• After you plan all the stops on your trip, you can export the trip to Google Maps, print out the step-by-step directions, or send the trip details to someone via email.

So, for instance, here’s a screenshot of the beginning stages of my trip plan for our Thanksgiving trip. I specified a target distance of 300 miles per driving day, with a minimum of 250 and a maximum of 350, so those are the circles on the map showing the mileage radius from a state park in Texas that I selected as one of our stops. By looking at the yellow circle, I can see that our target mileage would get us almost to Fort Worth on the next leg of our journey, so I can search that particular area for a campground for our next stop.

The beginnings of our trip plan for Thanksgiving

RV Trip Wizard offers a free demo of the software on their website. The annual subscription is $39 and it works on a laptop, smart phone or tablet, although it will look a little different on each device. So, for instance, you can create your trip plan on your computer and then log in on your smart phone to view it.

By the way, I’m not sponsored in any way by this company, I just think it’s a really cool tool to use. I’m a real geek, so I know I’m going to enjoy playing with this application as we plan our travels both to and from Mississippi for the holidays. I’ll be sure to check back with you in a later post to let you know how it worked out in “real life”. 🙂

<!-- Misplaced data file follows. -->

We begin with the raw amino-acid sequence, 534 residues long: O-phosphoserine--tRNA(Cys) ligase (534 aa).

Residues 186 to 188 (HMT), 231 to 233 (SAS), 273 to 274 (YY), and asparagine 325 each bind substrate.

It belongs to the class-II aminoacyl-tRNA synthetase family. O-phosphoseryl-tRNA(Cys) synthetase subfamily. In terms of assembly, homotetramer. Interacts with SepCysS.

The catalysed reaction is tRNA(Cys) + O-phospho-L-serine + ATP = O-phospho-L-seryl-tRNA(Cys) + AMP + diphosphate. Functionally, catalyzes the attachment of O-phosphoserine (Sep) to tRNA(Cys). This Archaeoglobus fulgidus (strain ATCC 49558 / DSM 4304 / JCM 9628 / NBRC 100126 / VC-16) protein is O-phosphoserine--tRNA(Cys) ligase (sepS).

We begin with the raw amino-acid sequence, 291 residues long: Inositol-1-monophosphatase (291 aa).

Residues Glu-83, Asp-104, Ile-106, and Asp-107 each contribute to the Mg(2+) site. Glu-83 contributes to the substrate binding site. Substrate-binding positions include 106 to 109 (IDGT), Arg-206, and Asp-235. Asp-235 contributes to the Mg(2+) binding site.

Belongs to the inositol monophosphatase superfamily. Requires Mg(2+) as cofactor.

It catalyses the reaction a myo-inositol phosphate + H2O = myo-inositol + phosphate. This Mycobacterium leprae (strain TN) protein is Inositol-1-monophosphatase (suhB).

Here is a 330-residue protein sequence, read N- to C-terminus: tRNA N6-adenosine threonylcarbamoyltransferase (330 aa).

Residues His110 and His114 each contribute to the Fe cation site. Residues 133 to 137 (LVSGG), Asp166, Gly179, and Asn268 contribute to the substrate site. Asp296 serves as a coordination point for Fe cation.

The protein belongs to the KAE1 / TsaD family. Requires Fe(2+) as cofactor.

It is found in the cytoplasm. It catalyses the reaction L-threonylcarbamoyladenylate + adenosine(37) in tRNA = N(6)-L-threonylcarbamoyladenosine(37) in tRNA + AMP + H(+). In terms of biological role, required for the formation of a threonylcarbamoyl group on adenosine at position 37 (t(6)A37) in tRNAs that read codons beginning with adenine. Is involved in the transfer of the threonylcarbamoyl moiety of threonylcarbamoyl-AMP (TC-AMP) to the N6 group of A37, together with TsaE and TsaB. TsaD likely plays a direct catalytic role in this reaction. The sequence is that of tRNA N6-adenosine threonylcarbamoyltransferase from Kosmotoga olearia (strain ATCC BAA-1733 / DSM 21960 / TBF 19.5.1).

So that’s life for us at the moment–all is well, everyone’s healthy and happy and looking forward to more adventures ahead.

Thanks for taking time to read our blog! Feel free to share it with family and friends who might be interested in full-time RV living. If you want to keep up with our adventures, please subscribe. You can also find us on Instagram at Instagram.com/JustCallUsNomads if you want to keep up with us between blog posts. And we do occasionally post videos to YouTube–if you would like to subscribe to our channel, check it out here.

Safe travels!!


3 thoughts on “Elephant Butte Lake State Park, Water Pump Mysteries, Trip Planning Tools

  1. Nifty trip wizard program! I’m nerdy enough to like it and to almost want to download it long enough to play with it to see what all it does. And it’s neat that it draws circles, so you can see where you would end up if you followed alternate routes toward your destination. I think you’ll have fun with it as well as benefit from it.

    Liked by 1 person